Teenagers are not "toddlers with hormones"

A spate of teen-bashing stories forget the adolescents can be amazing

By Mary Elizabeth Williams

Senior Writer

Published July 14, 2014 2:37PM (EDT)

    (<a href='http://www.shutterstock.com/gallery-192016p1.html'>Serge75</a> via <a href='http://www.shutterstock.com/'>Shutterstock</a>)
(Serge75 via Shutterstock)

Here's a spoiler for you: Teenagers can be pretty awesome. You might not know that, though, if you've been reading the New York Times — or your friends' Facebook feeds — lately. On Sunday, the Times published its latest adult-validating editorial with a piece on the "Emotional Whiplash of Parenting a Teenager." "Being a teenager is hard; being the parent of a teenager may be even harder," Lisa Damour wrote, in a story that was certainly met with a rousingly sympathetic chorus of "oof" and "uggggh" among the moms and dads of my own social media circle.

The Whiplash piece was just the latest. In a feature just two weeks ago, the Times came out and explained why teenagers "act crazy." The story itself was a reasonable exploration of brain development and adolescent fear and anxiety, but it was wrapped in sweeping declarations about how the teen years are also "practically synonymous in our culture with risk taking, emotional drama and all forms of outlandish behavior." Earlier this month, the Times referred to teens as "social media vampires," chiding that "tech-addicted teenagers are getting even fewer hours of sleep." As one mother told the paper, "All parents are struggling with this." And in that Sunday Times piece, Damour noted that "I've heard exasperated parents refer to their teenagers as 'toddlers on hormones' or (with regional flair) 'toddlers with MetroCards.'" Those kids. Just a bunch of outlandish, tech-addicted toddlers, driving parents nuts.

But maybe the problem isn't the teens. Maybe it's mom and dad. Earlier this year, author Jennifer Senior -- who writes about adolescence better than just about anybody -- observed in New York magazine that "What adolescence does to adolescents is nowhere near as brutal as what it does to their parents." "When prospective mothers and fathers imagine the joys of parenthood, they seldom imagine the adolescent years, which Nora Ephron famously opined could only be survived by acquiring a dog ('so that someone in the house is happy to see you')…. Is it possible," she asked, "that adolescence is most difficult — and sometimes a crisis — not for teenagers as much as for the adults who raise them? That adolescence has a bigger impact on adults than it does on kids?" Marital conflicts over children's behavior, stress over teens' school and social dramas, the rigors of scheduling, anxiety about what happens when the kids leave the nest -- these are all things can push adults into anxiety and despair. As Senior wrote, "It’s adolescents who reflect back at us, in proto-adult form, the sum total of our parenting decisions and make us wonder whether we’ve done things right." And that's not our children's fault.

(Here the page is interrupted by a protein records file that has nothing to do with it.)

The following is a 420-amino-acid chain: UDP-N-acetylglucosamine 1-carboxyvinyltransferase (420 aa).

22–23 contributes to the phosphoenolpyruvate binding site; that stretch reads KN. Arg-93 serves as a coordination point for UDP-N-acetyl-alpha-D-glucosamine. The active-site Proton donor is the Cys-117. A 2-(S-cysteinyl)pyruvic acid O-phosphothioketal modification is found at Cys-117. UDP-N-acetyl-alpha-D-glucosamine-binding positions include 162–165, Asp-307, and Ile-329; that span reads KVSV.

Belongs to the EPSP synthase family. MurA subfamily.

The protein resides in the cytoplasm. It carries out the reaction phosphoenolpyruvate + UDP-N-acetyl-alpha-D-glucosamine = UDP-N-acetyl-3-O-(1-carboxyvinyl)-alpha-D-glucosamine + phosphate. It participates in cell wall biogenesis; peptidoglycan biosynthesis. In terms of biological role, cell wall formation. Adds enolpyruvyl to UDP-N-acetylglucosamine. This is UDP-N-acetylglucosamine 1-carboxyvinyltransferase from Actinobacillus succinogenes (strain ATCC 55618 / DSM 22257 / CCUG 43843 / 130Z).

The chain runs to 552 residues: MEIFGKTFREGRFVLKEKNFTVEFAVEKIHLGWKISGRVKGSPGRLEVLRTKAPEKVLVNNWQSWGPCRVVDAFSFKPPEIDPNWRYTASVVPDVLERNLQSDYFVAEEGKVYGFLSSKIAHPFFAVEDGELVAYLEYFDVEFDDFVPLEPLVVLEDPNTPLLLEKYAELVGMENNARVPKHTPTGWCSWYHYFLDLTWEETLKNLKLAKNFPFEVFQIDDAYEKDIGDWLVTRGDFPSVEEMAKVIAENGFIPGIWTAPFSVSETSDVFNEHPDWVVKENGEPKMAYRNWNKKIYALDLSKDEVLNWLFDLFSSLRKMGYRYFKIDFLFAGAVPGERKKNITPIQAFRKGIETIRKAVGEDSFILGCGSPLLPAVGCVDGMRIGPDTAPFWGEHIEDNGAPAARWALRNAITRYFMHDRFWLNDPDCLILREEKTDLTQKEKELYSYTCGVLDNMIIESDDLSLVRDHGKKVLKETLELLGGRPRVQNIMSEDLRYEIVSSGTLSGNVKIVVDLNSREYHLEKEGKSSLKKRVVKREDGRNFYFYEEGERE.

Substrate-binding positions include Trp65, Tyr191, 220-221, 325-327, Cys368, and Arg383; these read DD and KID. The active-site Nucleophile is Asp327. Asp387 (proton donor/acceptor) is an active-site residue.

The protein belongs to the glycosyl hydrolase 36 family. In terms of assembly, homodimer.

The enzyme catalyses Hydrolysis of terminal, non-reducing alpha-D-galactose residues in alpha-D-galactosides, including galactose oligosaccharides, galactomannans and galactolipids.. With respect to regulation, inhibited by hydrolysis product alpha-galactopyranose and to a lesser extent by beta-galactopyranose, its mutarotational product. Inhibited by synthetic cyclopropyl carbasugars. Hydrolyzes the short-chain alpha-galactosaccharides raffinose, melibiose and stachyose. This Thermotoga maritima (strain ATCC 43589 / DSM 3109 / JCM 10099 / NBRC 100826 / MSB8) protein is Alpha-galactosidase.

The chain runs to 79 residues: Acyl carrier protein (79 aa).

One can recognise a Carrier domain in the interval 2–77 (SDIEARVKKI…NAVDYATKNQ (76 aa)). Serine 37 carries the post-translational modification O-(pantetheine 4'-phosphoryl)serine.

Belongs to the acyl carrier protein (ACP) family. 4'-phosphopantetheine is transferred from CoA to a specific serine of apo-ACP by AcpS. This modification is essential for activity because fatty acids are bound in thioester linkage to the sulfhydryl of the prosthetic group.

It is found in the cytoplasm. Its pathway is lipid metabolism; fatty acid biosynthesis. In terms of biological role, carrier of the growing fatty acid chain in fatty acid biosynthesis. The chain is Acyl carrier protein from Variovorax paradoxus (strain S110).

I have one teenaged daughter and another for whom adolescence is not that long away. And yes, there are many days when negotiating their social challenges, their conflicting, often fluid desires for independence and caretaking and their increasingly well-defined likes and dislikes and needs make for some lively times. But I can also report, to anyone who thinks "uggggggh" when they contemplate their own or other people's kids, that teens can be the most amazing, interesting, curious, weird, hilarious, original, enthusiastic and challenging in the good way human beings you will ever meet. My life is exponentially richer and more rewarding because of the high schoolers in it. Teenagers write songs and design clothes and do volunteer work and have really good ideas. Also, they can do their own laundry and make their own lunch. And if they don't know how to do it and that bothers you, I'd say that's your fault, not theirs. Would you call activist and author Malala Yousafzai, or Olympic gold medalist Katie Ledecky, or Grammy winner Lorde, or Jack Andraka, who in 2012 won a Smithsonian American Ingenuity Award for developing a new test for detecting pancreatic cancer, crazy obnoxious toddlers? Would you say the Nerdfighters, who not only made the remarkable "The Fault In Our Stars" a hit but who also fundraise for charity and inspire and educate in hundreds of unique ways, are just a bunch of narcissistic selfie-takers? To do so would be, as I believe the kids say, just cray cray.

Adolescence is unquestionably a challenging, dramatic time for both teens and their families. Here's some advice for getting through it. Nobody likes being spoken of disrespectfully. Nobody likes being underestimated or told they just don't understand, or being greeted with groans and eyerolls. So don't do it. Assume there are still things in the world you can learn from each other, and treat the people you live with every day with trust and kindness. And I'm not talking to kids here.

By Mary Elizabeth Williams

Mary Elizabeth Williams is a senior writer for Salon and author of "A Series of Catastrophes & Miracles."

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Adolescence New York Times Teenagers